Hypothetical model describing pre-leukemic stem cells formation and T-ALL development in <i>SCL<sup>tg</sup>LMO1<sup>tg</sup></i> mice.
Fig. 1. Hypothetical model describing pre-leukemic stem cells formation and T-ALL development in SCLtgLMO1tg mice.
Schematic presentation of T-ALL progression based on experimental evidence presented by Gerby et al. Upper part represents the progression of T-ALL development in a thymus initiated by the formation of a pre-leukemic stem cell population, allowing clonal expansion and subsequent acquisition of oncogenic mutations, eventually leading to a mono/oligoclonal tumor. The lower part depicts results obtained after transplantation of thymocytes at different stages of tumor development and the effects of altering NOTCH1 signaling or its downstream component MYC on their repopulating capacity.

NOTCHing up Pre-leukemic Stem Cells

High physiological levels of Notch1 signaling drive irreversible T-lineage commitment at the DN3 stage of T cell differentiation. Therefore, enhanced Notch1 activity could be critically involved in the reprogramming capacity of SCL-LMO1. Strikingly, Gerby and colleagues [8] showed that the self-renewal capacity of SCLtgLMO1tg DN3 cells was completely abrogated upon ablation of Notch1 activity by γ-secretase inhibitor treatment (Fig. 1). For the first time, these results unambiguously show that high physiological levels of Notch1 are critically required for SCL-LMO1–driven reprogramming of DN3 thymocytes into self-renewing pre-LSCs. Conversely, Gerby et al. [8] showed that supraphysiological levels of Notch1 significantly expanded the pool of pre-LSC; enhanced their engraftment and rendered them independent of the thymic microenvironment (Fig. 1). Remarkably, Notch1 activation by itself was not sufficient to trigger reprogramming activity, suggesting that the Notch1 oncogene is devoid of intrinsic self-renewal capacity, but confers a proliferative advantage to SCL-LMO1–primed pre-LSCs (Fig. 1). If the molecular mechanisms, as described above, turn out to be conserved in the human setting, inhibition of NOTCH signaling by γ-secretase inhibitors, small molecule inhibitors or antibodies targeting specific Notch receptors, could serve as an attractive approach to effectively target pre-LSCs for the treatment of human T-ALL. Most notably, in that scenario, eradication of the quiescent and chemo-resistant pre-LSCs by inactivation of NOTCH signaling might be applicable for a large fraction of primary human T-ALL patients, irrespective of their NOTCH1 mutational status at diagnosis. Furthermore, Gerby et al. [8] also showed that Myc acts as a critical mediator of pre-LSC activity downstream of Notch1, suggesting that combined NOTCH/MYC inhibition by γ-secretase and BET-bromodomain inhibitors [11] could further potentiate therapeutic targeting of the pre-LSC population in the context of human T-ALL (Fig. 1).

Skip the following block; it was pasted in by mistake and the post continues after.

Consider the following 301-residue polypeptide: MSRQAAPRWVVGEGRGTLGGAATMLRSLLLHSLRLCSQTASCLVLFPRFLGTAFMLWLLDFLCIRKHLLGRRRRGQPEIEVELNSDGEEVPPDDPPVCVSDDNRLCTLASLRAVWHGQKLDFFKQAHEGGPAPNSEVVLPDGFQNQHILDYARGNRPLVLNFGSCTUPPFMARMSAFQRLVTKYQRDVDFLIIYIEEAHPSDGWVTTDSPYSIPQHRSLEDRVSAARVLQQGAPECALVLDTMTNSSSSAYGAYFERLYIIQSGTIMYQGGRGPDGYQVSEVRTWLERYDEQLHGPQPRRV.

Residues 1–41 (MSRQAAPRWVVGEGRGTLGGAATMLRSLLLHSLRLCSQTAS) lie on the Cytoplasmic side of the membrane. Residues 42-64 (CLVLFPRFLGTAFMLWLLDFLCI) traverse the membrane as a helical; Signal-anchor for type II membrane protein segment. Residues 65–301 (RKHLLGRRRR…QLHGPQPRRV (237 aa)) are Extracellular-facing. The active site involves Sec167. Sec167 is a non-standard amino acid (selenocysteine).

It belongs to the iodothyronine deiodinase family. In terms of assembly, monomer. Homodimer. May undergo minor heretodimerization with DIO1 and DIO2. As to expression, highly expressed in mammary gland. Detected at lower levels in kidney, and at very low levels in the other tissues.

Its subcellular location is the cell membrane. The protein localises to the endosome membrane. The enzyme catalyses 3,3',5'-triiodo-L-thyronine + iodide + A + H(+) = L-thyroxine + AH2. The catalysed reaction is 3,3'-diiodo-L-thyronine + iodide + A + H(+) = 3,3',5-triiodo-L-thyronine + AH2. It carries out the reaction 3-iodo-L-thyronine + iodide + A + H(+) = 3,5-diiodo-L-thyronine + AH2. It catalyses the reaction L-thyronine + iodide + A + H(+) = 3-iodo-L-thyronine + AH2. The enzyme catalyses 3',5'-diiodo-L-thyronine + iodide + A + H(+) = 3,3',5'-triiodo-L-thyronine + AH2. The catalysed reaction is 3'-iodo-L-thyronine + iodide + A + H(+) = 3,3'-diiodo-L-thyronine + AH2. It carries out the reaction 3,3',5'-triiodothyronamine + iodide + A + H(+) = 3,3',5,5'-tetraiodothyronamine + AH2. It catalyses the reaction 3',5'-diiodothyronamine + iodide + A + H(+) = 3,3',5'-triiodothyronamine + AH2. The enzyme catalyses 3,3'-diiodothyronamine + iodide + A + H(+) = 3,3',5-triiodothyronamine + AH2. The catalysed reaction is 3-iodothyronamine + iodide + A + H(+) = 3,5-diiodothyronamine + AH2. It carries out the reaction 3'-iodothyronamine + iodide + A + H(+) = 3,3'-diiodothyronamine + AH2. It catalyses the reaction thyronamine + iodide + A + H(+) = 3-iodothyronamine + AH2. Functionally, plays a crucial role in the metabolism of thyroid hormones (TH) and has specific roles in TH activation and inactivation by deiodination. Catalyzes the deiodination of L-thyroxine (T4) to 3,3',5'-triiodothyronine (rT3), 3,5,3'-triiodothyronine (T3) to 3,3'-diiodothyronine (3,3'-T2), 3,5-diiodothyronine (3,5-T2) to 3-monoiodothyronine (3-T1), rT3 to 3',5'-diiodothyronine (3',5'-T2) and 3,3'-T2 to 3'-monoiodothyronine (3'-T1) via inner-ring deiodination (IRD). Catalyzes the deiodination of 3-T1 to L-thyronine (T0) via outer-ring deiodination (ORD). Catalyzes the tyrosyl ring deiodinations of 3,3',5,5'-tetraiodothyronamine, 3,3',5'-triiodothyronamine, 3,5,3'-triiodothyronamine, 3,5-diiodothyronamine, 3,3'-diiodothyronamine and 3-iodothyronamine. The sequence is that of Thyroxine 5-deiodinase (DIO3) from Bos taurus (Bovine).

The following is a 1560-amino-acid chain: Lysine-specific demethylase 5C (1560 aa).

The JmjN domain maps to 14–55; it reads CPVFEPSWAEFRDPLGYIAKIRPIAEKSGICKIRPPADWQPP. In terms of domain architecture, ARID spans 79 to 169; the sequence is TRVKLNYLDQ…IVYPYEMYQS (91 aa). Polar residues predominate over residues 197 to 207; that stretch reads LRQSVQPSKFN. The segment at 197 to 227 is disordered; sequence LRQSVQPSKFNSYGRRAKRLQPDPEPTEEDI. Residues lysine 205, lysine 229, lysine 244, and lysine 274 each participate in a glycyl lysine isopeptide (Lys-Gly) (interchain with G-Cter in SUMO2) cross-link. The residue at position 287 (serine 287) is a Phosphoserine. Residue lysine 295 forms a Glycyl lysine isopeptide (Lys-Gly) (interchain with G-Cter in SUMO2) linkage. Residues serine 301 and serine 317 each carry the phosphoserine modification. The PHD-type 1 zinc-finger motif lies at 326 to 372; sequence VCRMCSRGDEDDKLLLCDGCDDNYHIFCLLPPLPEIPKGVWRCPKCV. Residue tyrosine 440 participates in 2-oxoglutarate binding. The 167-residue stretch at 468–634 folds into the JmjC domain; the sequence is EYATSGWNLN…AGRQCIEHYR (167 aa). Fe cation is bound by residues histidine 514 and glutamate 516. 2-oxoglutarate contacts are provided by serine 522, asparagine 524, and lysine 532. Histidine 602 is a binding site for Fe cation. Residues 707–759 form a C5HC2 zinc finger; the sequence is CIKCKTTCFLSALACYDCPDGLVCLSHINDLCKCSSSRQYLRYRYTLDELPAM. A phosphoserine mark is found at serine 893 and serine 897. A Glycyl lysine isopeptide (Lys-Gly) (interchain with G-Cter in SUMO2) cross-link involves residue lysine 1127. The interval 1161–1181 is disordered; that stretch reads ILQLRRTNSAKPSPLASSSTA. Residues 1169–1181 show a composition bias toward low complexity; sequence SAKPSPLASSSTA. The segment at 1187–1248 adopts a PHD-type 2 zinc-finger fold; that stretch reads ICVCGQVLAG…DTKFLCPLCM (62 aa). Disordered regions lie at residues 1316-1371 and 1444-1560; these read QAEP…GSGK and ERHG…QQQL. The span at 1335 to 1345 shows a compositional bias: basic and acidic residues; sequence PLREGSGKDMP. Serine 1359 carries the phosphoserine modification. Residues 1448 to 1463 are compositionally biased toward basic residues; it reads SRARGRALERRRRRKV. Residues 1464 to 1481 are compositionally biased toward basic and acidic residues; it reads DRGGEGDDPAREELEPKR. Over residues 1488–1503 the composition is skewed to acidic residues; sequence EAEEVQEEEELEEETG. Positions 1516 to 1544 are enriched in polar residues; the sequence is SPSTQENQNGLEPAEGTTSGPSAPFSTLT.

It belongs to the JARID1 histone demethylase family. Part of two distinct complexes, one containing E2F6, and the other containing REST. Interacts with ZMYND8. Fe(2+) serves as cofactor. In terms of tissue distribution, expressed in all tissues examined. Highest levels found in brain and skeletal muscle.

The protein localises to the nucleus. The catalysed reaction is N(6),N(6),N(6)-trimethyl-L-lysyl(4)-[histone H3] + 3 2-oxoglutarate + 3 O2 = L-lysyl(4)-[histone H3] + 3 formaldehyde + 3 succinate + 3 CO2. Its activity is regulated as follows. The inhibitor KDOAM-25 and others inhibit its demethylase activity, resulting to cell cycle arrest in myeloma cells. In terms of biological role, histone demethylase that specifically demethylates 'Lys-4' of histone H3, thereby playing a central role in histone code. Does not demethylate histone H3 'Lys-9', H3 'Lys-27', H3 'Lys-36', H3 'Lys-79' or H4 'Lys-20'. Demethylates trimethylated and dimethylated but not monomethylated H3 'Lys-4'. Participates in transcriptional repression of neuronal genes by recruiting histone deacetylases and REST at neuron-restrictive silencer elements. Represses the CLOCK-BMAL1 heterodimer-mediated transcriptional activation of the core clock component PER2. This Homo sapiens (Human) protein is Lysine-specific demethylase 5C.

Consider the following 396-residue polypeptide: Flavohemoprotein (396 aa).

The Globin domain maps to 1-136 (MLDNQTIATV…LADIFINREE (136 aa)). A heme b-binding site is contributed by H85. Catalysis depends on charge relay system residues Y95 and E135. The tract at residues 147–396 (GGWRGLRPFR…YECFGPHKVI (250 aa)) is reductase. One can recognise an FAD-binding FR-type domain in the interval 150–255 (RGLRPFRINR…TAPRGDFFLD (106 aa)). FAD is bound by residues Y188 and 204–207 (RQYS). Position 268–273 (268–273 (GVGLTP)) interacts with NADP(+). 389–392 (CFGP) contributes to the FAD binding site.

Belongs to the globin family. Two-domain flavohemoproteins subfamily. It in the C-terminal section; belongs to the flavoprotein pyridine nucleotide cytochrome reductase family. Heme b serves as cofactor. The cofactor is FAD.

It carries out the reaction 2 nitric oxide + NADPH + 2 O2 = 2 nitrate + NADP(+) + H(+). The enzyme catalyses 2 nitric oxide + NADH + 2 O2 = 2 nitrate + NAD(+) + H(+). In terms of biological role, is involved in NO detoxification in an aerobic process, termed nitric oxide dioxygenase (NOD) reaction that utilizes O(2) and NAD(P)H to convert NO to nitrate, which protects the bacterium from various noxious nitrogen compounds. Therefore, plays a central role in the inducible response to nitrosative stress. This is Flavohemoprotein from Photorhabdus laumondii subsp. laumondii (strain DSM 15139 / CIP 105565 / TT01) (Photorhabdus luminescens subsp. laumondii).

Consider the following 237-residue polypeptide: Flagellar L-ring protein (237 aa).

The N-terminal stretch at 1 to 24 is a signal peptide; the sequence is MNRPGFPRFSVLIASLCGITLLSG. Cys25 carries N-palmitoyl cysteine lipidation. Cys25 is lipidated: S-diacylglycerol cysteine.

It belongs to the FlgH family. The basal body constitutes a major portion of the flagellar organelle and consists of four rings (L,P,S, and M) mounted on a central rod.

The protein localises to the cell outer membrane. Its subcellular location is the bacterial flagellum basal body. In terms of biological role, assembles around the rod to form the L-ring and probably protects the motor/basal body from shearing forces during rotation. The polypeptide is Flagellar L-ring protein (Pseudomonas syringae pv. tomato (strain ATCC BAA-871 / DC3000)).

Thymocyte Self-Renewal: In Which E Proteins Meet LMOs